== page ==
US President Joe Biden has boldly announced his country’s return to global citizenship with his decision, as the Wall Street Journal describes it, “to give 500 million Pfizer shots to poor countries.”
In many of these countries, mining companies great or small are active, and engaged in winning from their host communities the “license to operate”, so often vitally necessary to those communities as well as to the companies.
And, particularly in Africa and Asia, many communities are now struggling to survive the covid-19 pandemic which has galvanized President Biden to act.
His action should trigger a supportive, and vital, action by the mining industry.
Here’s how and why. Cyrus Sinai and Rob Fetter, writing in Energy Post, starkly direct us to the reality facing mass vaccination.
The Pfizer vaccine is undoubtedly very effective, but, like its Moderna counterpart, it is temperature sensitive. Yes, it can be stored at between minus 25 Celsius and minus 15 Celsius for up to two weeks. Any longer and it will require a temperature of minus 70 Celsius. A cold-chain equipped facility is not a common find in much of Africa and Asia.
Research shows that, in Africa, 50% of freeze dried and 25% of liquid vaccines are wasted due to unreliable power for storage.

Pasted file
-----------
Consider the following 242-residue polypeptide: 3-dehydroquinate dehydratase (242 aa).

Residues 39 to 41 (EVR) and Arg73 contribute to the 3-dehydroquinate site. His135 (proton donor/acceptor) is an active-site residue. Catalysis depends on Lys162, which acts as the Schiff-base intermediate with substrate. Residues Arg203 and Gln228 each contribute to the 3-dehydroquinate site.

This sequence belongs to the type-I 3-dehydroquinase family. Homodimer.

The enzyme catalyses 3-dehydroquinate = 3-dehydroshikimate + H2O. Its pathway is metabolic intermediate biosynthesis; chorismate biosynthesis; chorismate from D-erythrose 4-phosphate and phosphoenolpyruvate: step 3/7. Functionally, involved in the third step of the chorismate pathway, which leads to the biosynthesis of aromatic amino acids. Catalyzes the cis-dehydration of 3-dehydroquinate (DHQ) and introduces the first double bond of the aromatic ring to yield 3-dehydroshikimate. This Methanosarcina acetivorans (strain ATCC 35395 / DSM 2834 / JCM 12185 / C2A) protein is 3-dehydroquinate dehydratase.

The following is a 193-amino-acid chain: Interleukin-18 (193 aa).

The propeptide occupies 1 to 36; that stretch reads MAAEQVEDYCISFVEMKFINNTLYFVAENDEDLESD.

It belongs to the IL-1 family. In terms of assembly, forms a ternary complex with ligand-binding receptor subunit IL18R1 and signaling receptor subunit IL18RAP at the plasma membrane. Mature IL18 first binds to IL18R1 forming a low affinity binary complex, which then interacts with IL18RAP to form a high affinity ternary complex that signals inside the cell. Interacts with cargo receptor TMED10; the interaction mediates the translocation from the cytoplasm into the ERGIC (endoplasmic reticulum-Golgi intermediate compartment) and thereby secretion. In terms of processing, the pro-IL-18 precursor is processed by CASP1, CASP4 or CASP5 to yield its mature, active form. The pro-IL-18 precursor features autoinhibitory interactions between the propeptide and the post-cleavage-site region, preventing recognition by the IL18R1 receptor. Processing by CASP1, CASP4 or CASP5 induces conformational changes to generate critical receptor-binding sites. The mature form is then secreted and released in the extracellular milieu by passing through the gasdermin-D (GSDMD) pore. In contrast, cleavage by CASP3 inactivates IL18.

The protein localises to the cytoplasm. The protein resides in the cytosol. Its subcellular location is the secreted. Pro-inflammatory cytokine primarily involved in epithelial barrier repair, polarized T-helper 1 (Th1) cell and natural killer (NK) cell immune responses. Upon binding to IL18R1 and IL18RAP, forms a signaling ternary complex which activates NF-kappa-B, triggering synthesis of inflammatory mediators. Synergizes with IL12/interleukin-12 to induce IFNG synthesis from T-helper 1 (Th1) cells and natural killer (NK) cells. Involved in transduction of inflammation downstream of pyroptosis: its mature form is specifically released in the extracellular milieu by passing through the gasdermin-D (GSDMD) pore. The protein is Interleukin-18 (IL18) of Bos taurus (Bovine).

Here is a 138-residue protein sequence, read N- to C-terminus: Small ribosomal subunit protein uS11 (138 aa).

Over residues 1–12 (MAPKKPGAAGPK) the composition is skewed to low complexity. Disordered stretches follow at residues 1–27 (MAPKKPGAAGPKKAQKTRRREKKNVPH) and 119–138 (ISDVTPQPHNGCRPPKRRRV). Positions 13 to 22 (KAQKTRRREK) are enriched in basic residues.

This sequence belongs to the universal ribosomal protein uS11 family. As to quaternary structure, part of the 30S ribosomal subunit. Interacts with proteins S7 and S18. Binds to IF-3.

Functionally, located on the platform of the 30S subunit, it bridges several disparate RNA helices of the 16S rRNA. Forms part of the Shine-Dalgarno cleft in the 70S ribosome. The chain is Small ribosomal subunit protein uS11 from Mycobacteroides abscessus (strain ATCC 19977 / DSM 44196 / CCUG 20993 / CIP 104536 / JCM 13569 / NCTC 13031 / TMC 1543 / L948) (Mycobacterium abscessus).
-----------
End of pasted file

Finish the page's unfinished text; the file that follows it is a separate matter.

In fact, a pre-covid 2013 review focused on 11 African countries found that only 28% of clinics and hospitals had reliable electricity, and 26% had no electricity at all.
Now, during this pandemic, it is unreasonable to think that national grids across Africa, not to mention Asia, can quickly be overhauled to ensure the safety of President Biden’s gift, or, indeed, the millions of doses from Covax which are now arriving in Africa.
Last year, the vaccine alliance, Gavi, got behind the provision of solar-powered refrigeration in the DRC. This had an immediate impact in the very poorest provinces, and on the people living there.
Solar power can, and must be used to ensure the safe storage of the vaccines, and assist in their rapid uptake by the people. And mining companies, their associations and their investors, can make this happen.
Responsible Mining does not just mean avoiding mine-site disasters, such as tailings dam breaches, or reducing worker accidents, it has to mean earning community support, and getting vaccines into outstretched arms is vital for communities.
Few industrial sectors can compete with mining when the need is to overcome a complex technical problem. Its leaders can show that the industry can stand up and be counted when the problem is technical, human, and hugely ethical.
Mining can turn to solar power refrigeration and make it happen.
When covid-19 first emerged and placed its gruesome demands on humanity, took our breath away, the formula one racing companies speedily turned to producing ventilators.
We are now nearing the finish line, and miners can take us across it.
John Harker has acted as consultant in challenging situations involving the mining industry across the globe, sustained by his heritage as the grandson of two opposites, one a mine manager and Methodist lay preacher, the other a miners union leader at the mine and village bookie on the weekends.